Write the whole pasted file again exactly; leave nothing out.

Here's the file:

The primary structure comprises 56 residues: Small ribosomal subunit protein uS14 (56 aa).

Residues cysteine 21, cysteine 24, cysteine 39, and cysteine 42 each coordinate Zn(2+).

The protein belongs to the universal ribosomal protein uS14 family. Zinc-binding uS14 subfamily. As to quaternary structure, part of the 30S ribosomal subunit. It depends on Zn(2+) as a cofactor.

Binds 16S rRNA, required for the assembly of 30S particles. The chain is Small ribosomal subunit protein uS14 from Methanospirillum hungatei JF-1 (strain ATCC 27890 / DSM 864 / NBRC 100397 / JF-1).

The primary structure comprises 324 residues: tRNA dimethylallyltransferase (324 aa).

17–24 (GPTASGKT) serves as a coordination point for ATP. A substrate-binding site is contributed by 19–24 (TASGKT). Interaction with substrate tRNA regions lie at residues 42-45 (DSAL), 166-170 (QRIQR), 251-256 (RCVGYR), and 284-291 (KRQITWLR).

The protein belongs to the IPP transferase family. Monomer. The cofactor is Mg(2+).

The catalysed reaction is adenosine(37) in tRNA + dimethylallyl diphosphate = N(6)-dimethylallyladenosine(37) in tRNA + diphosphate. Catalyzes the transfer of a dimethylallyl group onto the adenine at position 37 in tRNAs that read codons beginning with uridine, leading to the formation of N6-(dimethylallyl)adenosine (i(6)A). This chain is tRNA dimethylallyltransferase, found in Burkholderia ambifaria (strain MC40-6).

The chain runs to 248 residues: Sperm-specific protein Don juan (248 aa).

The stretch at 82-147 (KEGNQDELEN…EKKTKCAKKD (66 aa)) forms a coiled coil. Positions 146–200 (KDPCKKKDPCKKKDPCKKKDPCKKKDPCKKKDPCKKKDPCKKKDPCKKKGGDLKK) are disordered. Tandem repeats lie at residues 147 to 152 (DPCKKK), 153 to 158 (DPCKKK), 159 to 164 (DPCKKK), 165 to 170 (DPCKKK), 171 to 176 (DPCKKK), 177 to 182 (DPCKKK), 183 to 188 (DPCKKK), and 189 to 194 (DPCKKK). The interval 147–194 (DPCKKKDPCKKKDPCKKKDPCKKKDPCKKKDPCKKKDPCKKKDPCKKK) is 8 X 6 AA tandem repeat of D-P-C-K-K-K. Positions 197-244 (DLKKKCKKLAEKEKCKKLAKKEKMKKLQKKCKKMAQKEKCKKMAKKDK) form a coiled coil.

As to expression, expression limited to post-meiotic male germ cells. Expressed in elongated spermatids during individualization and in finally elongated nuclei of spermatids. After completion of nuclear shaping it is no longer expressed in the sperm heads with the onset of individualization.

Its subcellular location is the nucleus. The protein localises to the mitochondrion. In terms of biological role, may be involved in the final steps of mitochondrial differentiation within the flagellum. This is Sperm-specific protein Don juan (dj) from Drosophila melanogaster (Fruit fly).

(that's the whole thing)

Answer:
The primary structure comprises 56 residues: Small ribosomal subunit protein uS14 (56 aa).

Residues cysteine 21, cysteine 24, cysteine 39, and cysteine 42 each coordinate Zn(2+).

The protein belongs to the universal ribosomal protein uS14 family. Zinc-binding uS14 subfamily. As to quaternary structure, part of the 30S ribosomal subunit. It depends on Zn(2+) as a cofactor.

Binds 16S rRNA, required for the assembly of 30S particles. The chain is Small ribosomal subunit protein uS14 from Methanospirillum hungatei JF-1 (strain ATCC 27890 / DSM 864 / NBRC 100397 / JF-1).

The primary structure comprises 324 residues: tRNA dimethylallyltransferase (324 aa).

17–24 (GPTASGKT) serves as a coordination point for ATP. A substrate-binding site is contributed by 19–24 (TASGKT). Interaction with substrate tRNA regions lie at residues 42-45 (DSAL), 166-170 (QRIQR), 251-256 (RCVGYR), and 284-291 (KRQITWLR).

The protein belongs to the IPP transferase family. Monomer. The cofactor is Mg(2+).

The catalysed reaction is adenosine(37) in tRNA + dimethylallyl diphosphate = N(6)-dimethylallyladenosine(37) in tRNA + diphosphate. Catalyzes the transfer of a dimethylallyl group onto the adenine at position 37 in tRNAs that read codons beginning with uridine, leading to the formation of N6-(dimethylallyl)adenosine (i(6)A). This chain is tRNA dimethylallyltransferase, found in Burkholderia ambifaria (strain MC40-6).

The chain runs to 248 residues: Sperm-specific protein Don juan (248 aa).

The stretch at 82-147 (KEGNQDELEN…EKKTKCAKKD (66 aa)) forms a coiled coil. Positions 146–200 (KDPCKKKDPCKKKDPCKKKDPCKKKDPCKKKDPCKKKDPCKKKDPCKKKGGDLKK) are disordered. Tandem repeats lie at residues 147 to 152 (DPCKKK), 153 to 158 (DPCKKK), 159 to 164 (DPCKKK), 165 to 170 (DPCKKK), 171 to 176 (DPCKKK), 177 to 182 (DPCKKK), 183 to 188 (DPCKKK), and 189 to 194 (DPCKKK). The interval 147–194 (DPCKKKDPCKKKDPCKKKDPCKKKDPCKKKDPCKKKDPCKKKDPCKKK) is 8 X 6 AA tandem repeat of D-P-C-K-K-K. Positions 197-244 (DLKKKCKKLAEKEKCKKLAKKEKMKKLQKKCKKMAQKEKCKKMAKKDK) form a coiled coil.

As to expression, expression limited to post-meiotic male germ cells. Expressed in elongated spermatids during individualization and in finally elongated nuclei of spermatids. After completion of nuclear shaping it is no longer expressed in the sperm heads with the onset of individualization.

Its subcellular location is the nucleus. The protein localises to the mitochondrion. In terms of biological role, may be involved in the final steps of mitochondrial differentiation within the flagellum. This is Sperm-specific protein Don juan (dj) from Drosophila melanogaster (Fruit fly).